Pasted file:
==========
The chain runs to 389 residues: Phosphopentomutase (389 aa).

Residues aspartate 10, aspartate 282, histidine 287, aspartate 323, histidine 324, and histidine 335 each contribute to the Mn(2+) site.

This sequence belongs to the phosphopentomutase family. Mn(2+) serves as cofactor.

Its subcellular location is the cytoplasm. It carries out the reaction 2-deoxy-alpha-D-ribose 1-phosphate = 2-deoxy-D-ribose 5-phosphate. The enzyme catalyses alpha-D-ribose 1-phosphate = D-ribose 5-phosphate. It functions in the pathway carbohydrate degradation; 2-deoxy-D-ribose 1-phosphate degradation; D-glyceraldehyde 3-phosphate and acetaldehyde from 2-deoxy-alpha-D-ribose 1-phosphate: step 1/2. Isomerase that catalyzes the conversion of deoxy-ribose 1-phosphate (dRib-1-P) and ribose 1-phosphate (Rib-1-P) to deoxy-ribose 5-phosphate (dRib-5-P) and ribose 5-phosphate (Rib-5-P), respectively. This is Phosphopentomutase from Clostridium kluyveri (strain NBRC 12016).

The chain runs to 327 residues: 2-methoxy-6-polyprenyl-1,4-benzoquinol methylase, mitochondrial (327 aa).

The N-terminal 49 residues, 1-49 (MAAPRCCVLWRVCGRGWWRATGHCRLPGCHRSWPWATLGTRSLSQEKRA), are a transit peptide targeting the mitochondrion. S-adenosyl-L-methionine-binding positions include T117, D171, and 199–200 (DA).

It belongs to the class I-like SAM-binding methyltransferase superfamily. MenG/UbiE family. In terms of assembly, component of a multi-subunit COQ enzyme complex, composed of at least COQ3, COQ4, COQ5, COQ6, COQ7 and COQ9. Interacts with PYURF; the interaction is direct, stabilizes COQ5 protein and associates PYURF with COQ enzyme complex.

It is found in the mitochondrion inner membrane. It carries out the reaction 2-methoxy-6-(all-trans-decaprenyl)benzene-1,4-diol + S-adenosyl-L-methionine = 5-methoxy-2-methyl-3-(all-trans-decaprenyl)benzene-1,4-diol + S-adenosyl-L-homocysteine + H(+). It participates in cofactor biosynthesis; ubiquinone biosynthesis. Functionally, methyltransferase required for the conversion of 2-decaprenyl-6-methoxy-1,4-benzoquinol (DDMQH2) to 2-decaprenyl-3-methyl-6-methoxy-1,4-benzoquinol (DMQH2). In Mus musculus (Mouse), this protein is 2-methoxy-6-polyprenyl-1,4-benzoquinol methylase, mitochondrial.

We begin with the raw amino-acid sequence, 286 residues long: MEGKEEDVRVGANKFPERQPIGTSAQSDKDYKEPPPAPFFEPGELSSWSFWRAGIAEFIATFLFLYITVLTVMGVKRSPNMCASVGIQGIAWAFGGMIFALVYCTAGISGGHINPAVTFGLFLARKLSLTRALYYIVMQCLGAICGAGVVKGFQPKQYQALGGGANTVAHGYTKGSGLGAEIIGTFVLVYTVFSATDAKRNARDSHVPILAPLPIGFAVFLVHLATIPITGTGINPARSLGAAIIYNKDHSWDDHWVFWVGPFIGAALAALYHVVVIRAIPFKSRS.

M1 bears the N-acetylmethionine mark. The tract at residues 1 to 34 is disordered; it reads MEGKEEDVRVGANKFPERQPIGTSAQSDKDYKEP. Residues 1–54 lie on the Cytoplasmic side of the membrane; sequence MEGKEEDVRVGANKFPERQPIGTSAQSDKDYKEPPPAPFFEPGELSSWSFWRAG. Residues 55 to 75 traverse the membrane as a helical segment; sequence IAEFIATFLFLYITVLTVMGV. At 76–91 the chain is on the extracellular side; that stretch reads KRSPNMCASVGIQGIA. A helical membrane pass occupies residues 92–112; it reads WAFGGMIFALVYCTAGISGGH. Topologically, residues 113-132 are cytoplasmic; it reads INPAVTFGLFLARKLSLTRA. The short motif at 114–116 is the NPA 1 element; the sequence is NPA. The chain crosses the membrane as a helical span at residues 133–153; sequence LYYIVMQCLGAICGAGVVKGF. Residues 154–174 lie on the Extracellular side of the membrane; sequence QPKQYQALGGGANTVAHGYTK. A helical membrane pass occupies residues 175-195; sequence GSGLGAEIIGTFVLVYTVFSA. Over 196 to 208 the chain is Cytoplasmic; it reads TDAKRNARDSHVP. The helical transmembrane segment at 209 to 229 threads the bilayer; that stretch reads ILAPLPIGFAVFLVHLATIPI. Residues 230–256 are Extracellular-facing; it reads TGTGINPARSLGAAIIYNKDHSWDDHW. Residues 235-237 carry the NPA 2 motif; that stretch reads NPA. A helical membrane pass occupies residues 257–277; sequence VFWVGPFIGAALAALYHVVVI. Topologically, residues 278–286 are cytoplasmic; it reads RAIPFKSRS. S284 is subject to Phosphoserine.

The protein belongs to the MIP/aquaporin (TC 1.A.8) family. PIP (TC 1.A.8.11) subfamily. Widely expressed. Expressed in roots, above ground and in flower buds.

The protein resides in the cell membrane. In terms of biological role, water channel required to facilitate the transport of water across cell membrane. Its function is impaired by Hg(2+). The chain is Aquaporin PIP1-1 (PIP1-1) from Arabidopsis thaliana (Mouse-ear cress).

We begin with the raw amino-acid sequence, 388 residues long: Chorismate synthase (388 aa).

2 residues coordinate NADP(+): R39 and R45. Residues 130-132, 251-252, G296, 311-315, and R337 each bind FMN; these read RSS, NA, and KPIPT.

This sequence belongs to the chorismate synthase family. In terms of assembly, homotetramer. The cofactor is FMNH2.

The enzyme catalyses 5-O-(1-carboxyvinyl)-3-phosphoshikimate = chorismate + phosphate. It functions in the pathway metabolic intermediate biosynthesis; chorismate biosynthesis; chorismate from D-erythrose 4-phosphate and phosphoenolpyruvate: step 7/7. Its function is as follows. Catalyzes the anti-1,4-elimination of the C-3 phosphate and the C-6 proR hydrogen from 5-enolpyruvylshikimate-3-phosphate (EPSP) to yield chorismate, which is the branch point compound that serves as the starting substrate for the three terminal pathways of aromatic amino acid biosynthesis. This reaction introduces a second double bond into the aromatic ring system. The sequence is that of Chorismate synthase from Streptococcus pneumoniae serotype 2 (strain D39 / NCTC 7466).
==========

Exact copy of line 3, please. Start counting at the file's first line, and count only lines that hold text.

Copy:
This sequence belongs to the phosphopentomutase family. Mn(2+) serves as cofactor.